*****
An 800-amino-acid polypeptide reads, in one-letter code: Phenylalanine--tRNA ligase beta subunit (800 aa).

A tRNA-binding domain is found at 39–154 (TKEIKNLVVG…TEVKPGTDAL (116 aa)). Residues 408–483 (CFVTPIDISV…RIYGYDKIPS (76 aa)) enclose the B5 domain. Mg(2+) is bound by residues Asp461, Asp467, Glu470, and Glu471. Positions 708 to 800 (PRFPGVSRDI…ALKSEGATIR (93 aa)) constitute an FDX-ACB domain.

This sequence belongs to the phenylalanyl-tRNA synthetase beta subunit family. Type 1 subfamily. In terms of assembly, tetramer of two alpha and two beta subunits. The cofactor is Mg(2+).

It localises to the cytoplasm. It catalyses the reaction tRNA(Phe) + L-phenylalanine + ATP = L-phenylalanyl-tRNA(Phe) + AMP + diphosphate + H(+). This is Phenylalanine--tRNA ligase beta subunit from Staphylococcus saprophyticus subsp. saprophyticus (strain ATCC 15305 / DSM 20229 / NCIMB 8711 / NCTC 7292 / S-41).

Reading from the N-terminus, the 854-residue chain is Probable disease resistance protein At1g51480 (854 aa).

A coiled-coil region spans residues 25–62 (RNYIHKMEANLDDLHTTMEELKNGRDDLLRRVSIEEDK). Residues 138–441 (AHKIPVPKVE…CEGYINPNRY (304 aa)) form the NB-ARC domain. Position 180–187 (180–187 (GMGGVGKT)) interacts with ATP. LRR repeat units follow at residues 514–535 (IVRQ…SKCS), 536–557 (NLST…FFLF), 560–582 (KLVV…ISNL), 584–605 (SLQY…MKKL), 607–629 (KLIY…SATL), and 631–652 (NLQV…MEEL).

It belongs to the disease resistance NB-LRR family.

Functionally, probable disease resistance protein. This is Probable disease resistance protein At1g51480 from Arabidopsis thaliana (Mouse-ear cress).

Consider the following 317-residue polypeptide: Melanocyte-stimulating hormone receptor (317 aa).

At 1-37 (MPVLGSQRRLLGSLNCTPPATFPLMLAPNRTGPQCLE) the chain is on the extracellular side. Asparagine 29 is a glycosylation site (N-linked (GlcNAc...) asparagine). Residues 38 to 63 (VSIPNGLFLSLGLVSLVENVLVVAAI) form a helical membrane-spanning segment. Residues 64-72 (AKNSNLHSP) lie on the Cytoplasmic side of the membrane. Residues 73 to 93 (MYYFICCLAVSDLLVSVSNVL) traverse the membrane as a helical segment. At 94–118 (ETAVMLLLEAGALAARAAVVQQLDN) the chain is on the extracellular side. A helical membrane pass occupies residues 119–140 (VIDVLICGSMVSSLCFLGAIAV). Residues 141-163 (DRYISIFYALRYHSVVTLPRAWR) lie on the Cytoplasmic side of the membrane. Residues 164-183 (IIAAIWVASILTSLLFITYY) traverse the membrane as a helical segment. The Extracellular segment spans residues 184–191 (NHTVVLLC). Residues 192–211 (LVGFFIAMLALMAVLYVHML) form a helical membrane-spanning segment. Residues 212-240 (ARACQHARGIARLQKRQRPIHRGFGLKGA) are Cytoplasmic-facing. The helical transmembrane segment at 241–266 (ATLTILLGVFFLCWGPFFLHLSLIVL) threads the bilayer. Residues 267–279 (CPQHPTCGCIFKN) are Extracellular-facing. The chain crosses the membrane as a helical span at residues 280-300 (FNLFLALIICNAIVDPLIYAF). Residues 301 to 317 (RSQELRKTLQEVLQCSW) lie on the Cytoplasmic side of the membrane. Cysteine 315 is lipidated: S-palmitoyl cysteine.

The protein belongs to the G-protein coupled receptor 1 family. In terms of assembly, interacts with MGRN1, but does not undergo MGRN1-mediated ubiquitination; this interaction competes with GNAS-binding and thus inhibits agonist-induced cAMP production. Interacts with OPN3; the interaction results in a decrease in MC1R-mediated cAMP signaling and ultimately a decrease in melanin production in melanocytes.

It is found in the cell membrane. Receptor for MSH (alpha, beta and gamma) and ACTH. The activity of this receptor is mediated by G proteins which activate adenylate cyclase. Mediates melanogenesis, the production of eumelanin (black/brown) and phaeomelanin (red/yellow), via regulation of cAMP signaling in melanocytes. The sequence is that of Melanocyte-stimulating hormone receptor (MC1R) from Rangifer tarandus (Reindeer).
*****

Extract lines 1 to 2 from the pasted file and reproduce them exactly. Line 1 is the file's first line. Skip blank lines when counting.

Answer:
An 800-amino-acid polypeptide reads, in one-letter code: Phenylalanine--tRNA ligase beta subunit (800 aa).

A tRNA-binding domain is found at 39–154 (TKEIKNLVVG…TEVKPGTDAL (116 aa)). Residues 408–483 (CFVTPIDISV…RIYGYDKIPS (76 aa)) enclose the B5 domain. Mg(2+) is bound by residues Asp461, Asp467, Glu470, and Glu471. Positions 708 to 800 (PRFPGVSRDI…ALKSEGATIR (93 aa)) constitute an FDX-ACB domain.